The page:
Patient-Centered Online Disease Management Using a Personal Health Record System (California)

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Patient-Centered Online Disease Management Using a Personal Health Record System - 2011

Summary Highlights

  • Principal Investigator: 
  • Funding Mechanism: 
    RFA: HS07-007: Ambulatory Safety and Quality Program: Enabling Patient-Centered Care (PCC) through Health Information Technology
  • Grant Number: 
    R18 HS 017179
  • Project Period: 
    September 2007 - August 2011
  • AHRQ Funding Amount: 
    $1,158,401
  • PDF Version: 
    (PDF, 200.29 KB)

Summary: Diabetes is a major, growing, and costly chronic disease in the United States; yet, implementation of recommended diabetes care is suboptimal and inconsistent for a sizable proportion of affected Americans. In an effort to reduce the treatment and adherence gaps in diabetes care, this study evaluated an online disease management system that actively supports a partnership between the patient and his or her multidisciplinary care management (CM) team. This program provided a platform for online disease management (ODM) for many different chronic conditions in a range of ambulatory care settings.

The CM team included a nurse diabetes care coordinator, a clinical pharmacist, a nutritionist, and the patient's physician(s). The ODM system was integrated with Epic Systems' EpicCare, a comprehensive, electronic health record (EHR) system that includes a personal health record (PHR) and secure patient-clinician messaging capabilities. Patients of the Palo Alto Medical Foundation (PAMF) have access to an integrated PHR called PAMFOnline, which is a customized version of Epic Systems' MyChart PHR. PAMFOnline provides patients with: 1) a health summary from their EHR (diagnoses, medications, allergies, laboratory test results with physician annotations, immunizations, and a health maintenance schedule); 2) physician-endorsed information resources about health topics; 3) the ability to request a prescription renewal or appointment; 4) a list of pending appointments and laboratory orders; and 5) private notes by patients which are not visible to the clinical staff. In addition, patients can communicate electronically with their health care team.

Using a specially-designed wireless adaptor attached to their glucometer, patients uploaded their glucometer readings to their PHR. Once logged onto PAMFOnline, they viewed the information graphically and correlated their glucose trends with other information about their health behavior (e.g., diet, exercise, medication use). Utilizing the shared action plan developed specifically for each individual, the patient worked with the CM team, primarily via online communication, to adjust medications or make further lifestyle changes. Custom-tailored "nuggets" of patient education and advice were "dispensed" to a patient based on his or her specific clinical situation (e.g., responding to uploaded glucose readings, nutrition logs, test results, or patient questions). These "nuggets" included personalized text, videos, graphs, or hyperlinks on topics such as hypoglycemia, controlling food portions, and exercise. The project team also provided a diabetes summary report that consolidated all of a patient's relevant diabetes information. An important topic of the report correlated the patient's specific action plan with their risk of major complications (e.g., stroke, kidney failure, heart attack, blindness) from diabetes.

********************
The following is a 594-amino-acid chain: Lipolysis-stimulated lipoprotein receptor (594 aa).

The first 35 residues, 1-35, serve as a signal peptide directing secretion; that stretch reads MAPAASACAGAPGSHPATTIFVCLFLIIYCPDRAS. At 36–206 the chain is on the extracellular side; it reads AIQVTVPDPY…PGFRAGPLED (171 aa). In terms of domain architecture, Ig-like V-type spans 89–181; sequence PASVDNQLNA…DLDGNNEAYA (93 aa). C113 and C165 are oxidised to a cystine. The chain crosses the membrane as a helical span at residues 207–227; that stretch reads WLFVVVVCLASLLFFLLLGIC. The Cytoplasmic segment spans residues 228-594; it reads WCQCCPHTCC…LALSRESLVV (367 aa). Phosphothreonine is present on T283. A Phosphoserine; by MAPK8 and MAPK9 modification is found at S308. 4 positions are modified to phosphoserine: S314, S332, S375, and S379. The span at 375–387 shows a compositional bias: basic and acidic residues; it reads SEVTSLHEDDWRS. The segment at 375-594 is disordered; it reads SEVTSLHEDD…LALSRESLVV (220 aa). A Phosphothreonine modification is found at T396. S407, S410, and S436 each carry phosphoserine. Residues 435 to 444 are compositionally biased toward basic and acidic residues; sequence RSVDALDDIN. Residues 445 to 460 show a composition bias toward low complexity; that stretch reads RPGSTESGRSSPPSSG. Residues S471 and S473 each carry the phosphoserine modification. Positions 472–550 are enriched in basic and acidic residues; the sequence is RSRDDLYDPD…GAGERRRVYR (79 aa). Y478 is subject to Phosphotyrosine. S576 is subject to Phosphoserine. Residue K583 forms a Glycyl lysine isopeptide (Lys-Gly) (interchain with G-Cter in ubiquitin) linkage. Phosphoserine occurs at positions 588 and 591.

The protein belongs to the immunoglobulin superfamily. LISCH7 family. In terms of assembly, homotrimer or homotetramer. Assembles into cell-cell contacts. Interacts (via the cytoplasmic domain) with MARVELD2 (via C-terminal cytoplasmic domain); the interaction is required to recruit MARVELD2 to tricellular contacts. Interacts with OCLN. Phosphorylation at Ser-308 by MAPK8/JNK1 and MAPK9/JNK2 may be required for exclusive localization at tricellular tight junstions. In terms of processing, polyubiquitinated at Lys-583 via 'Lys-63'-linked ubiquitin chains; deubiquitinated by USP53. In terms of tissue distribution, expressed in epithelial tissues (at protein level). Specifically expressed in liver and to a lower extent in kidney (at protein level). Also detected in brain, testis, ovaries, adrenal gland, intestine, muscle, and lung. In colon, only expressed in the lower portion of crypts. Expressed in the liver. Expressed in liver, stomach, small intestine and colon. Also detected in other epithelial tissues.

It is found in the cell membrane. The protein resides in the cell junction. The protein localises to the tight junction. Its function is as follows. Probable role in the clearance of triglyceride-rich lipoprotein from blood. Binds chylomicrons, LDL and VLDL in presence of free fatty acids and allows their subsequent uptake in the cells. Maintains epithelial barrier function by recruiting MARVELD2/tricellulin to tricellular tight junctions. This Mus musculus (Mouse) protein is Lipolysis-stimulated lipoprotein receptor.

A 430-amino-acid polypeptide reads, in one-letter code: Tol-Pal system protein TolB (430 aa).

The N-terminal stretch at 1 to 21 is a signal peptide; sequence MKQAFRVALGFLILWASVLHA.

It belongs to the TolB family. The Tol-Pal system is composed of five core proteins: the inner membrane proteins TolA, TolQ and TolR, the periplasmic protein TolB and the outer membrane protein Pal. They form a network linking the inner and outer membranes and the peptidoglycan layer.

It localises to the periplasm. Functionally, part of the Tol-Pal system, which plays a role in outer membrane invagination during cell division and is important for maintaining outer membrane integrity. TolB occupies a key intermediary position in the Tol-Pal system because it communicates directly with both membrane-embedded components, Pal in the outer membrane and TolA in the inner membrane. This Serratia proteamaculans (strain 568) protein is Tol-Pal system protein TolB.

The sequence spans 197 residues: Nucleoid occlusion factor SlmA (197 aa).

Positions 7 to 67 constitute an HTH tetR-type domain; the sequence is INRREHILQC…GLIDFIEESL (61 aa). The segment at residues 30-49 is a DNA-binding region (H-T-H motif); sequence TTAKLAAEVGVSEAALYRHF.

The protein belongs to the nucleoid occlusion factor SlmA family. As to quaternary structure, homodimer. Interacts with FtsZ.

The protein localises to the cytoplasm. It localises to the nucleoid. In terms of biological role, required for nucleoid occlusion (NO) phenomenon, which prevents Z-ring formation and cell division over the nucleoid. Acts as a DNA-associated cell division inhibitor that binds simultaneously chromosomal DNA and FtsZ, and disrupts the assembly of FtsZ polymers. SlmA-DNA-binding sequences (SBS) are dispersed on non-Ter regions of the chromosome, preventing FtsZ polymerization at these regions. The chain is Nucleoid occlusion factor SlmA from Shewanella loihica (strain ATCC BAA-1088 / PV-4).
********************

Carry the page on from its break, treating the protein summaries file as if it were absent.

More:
The project team evaluated the ODM program for diabetes in a randomized, controlled trial (RCT) of patients at PAMF who had inadequately-controlled type 2 diabetes, defined as hemoglobin A1c (HbA1c) greater than 7.5 percent, and did not have severe complications. The primary hypothesis under evaluation was that patients in the intervention arm would have lower HbA1c at 12 months post-randomization than those receiving usual medical care. Secondary hypotheses were that the intervention would be associated with: 1) improved self-management practices such as medication adherence, home monitoring of glucose and blood pressure, healthy diet, and regular exercise; 2) improved biologic measurements such as blood pressure and lipids; 3) better processes of care such as frequency of monitoring tests, lower cardiovascular risk, enhanced patient experience, and satisfaction with care; and 4) improved patient psychosocial well-being. These measures were assessed in both groups by laboratory testing, EHR data extraction, and an online questionnaire at baseline, 6 months, and 12 months post-randomization.

Specific Aims:

  • Refine the Personalized Health Care Program platform with a particular focus on enhancing the customization capability of the ODM system and ensuring a seamless incorporation of ODM into the workflow of clinicians on the CM team and with the self-management process of patients. (Achieved)
  • Evaluate the ODM program for diabetes relative to usual medical care, in a two-arm RCT. (Achieved)
  • Disseminate results of the RCT in the scientific literature and deploy the Customized, Continuous Care Management program in PAMF and other ambulatory care settings for use with diabetes and other chronic conditions. (Achieved)

2011 Activities: The primary focus during this period was data collection and analysis. A 1-year no-cost extension provided adequate time for research assistants to continue to meet with patients passing their 6-month and 12-month anniversary, and conduct the appropriate data collection activities. As last self-reported in the AHRQ Research Reporting System, project progress was completely on track and project budget spending was on target. The project was completed in August 2011.